Special to The Dagger
In the wake of Rutgers student Tyler Clementi’s suicide, the media has focused on the growing problem of childhood depression. Much of the discussion has keyed on reducing bullying, but at a subtler level the debate has touched on the more taboo subject of emotional and mental health. At the same time the issue has arisen comes “It’s Kind of a Funny Story” and its plot revolving around a young man dealing with his own mental demons.
Based off the novel by Ned Vizzini, the story features teen Craig Gilner (Keir Gilchrist), who checks himself into a psychiatric ward due to his growing concern he will attempt to commit suicide. Despite his intentions of getting a quick fix of medication, he is forced into the mandatory five-day minimum stay. During this time he makes friends with the other patients, finds love, and mostly comes to peace with himself.
While the plot is as horrendously cliché as you can imagine from the synopsis, it does manage to find some nuggets of wisdom and inspiration while being quite entertaining. A stand-out performance is turned in by Zach Galifianakis, who proves he can do drama and comedy. His turn as fellow patient Bobby propels the film forward while breaking up the serious subject matter. Stylistic touches, while borrowing heavily from films such as “(500) Days of Summer” and “Eternal Sunshine of the Spotless Mind” work well and give the film a less-than mainstream feel. A good choice, as the cast is mostly known for their less-than mainstream roles.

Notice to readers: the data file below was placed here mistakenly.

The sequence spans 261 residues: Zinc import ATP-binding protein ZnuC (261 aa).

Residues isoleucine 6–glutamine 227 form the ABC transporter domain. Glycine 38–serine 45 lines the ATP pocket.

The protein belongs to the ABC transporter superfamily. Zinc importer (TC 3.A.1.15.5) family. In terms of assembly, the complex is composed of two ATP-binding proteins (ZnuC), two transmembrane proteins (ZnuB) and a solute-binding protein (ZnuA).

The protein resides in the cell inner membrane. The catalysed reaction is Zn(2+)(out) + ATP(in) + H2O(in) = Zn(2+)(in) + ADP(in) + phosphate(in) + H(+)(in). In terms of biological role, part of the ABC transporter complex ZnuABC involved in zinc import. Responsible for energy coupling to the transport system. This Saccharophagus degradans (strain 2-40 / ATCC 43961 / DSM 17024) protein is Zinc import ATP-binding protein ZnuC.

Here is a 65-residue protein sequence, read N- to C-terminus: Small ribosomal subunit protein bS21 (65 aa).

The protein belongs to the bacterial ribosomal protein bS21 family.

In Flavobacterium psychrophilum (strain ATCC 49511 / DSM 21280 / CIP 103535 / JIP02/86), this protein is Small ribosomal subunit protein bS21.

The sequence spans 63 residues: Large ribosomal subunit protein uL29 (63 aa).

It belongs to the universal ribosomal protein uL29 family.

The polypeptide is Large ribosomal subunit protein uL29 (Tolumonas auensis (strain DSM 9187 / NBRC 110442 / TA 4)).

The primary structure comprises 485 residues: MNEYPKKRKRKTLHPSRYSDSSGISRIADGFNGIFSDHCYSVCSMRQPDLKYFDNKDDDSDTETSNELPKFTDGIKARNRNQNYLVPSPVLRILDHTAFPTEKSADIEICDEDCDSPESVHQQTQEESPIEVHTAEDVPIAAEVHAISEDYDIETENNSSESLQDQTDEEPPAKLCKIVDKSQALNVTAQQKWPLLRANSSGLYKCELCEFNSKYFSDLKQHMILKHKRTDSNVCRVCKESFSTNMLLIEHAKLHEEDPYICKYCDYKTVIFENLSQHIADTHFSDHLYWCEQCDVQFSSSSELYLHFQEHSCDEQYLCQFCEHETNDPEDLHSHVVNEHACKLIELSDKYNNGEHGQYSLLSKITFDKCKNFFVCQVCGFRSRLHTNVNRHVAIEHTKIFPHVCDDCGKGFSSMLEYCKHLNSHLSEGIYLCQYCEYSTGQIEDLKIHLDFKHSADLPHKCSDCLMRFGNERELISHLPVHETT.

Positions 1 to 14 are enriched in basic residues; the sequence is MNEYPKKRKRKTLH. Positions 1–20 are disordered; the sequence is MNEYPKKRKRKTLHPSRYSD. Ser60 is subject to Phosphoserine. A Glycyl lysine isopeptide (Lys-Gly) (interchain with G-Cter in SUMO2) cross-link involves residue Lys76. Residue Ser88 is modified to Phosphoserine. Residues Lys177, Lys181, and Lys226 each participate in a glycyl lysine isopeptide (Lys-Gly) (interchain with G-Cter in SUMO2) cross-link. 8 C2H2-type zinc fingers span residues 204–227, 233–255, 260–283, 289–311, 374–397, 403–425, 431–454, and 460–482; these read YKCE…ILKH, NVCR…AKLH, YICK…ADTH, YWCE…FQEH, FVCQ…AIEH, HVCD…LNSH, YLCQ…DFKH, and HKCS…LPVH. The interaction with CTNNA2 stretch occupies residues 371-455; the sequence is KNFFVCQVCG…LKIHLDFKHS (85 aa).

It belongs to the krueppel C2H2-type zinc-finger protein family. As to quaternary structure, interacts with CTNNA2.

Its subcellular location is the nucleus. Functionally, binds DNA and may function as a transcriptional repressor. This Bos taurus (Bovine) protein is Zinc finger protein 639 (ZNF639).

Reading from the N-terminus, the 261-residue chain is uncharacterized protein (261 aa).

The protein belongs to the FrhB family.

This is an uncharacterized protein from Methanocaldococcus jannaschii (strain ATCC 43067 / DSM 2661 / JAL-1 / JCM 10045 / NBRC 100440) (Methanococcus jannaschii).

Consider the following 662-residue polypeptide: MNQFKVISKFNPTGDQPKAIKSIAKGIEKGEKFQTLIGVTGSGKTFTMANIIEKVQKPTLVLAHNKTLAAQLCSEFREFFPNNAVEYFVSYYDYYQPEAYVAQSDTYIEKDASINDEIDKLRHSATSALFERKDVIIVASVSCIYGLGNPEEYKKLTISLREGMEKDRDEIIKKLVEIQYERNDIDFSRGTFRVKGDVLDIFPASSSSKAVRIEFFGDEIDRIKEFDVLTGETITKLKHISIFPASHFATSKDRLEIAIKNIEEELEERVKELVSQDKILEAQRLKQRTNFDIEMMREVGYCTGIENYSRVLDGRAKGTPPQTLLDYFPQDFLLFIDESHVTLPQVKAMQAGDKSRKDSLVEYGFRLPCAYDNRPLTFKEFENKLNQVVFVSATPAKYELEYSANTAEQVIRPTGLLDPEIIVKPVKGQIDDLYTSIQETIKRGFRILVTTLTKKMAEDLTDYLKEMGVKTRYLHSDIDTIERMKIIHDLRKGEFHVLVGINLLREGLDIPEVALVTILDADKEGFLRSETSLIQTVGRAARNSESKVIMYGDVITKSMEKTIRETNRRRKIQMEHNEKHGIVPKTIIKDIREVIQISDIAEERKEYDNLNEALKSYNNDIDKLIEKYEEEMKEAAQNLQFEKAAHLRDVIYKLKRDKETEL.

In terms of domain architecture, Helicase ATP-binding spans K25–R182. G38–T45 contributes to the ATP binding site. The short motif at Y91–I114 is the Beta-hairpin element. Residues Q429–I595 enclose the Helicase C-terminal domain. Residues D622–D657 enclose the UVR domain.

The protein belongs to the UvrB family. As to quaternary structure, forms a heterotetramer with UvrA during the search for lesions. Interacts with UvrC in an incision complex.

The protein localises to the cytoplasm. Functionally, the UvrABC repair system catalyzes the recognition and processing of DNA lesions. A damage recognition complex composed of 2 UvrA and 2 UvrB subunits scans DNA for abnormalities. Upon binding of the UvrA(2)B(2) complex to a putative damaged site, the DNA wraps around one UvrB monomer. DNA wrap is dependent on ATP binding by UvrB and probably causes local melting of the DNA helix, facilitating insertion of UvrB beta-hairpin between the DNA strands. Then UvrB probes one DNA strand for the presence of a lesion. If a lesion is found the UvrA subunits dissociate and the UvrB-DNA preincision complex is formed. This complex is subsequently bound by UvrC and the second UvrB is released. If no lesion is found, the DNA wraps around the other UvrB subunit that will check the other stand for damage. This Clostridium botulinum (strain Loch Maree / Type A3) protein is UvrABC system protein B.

Most surprising was the subtle hints of depth in the writing. Bobby’s troubled relationships with his ex-wife and daughter, as well as his mental instability, were handled splendidly. Even Craig’s problems were addressed in a straight-forward manner that showed a likely teen audience they are not alone in facing the daunting task of society on the cusp of adulthood. Refreshing without being preachy, these moments allowed the cast to bring out the story and defined the movie more than the comedic one-liners. One wonders if there was more depth left on the cutting room floor, as the writer/directors are known for darker comedies.
Apropos to our current national climate, the film touches a nerve and opens the door to conversations via comedy, whether it is depression or treatment of the mentally ill. Perhaps a young person will take something more out of this and not share the fate of so many young people that have fallen victim to their own inner demons.
“See It/ Rent It/ Skip It”: See it. The full-cast rock out scene to the song “Under Pressure” is well worth the price of admission.
TWO AND A HALF STARS out of four.
Directed and Written by Anna Boden, Ryan Fleck.
Rated PG-13 for mature thematic issues, sexual content, drug material and language.
Runtime: 1 hour, 31 min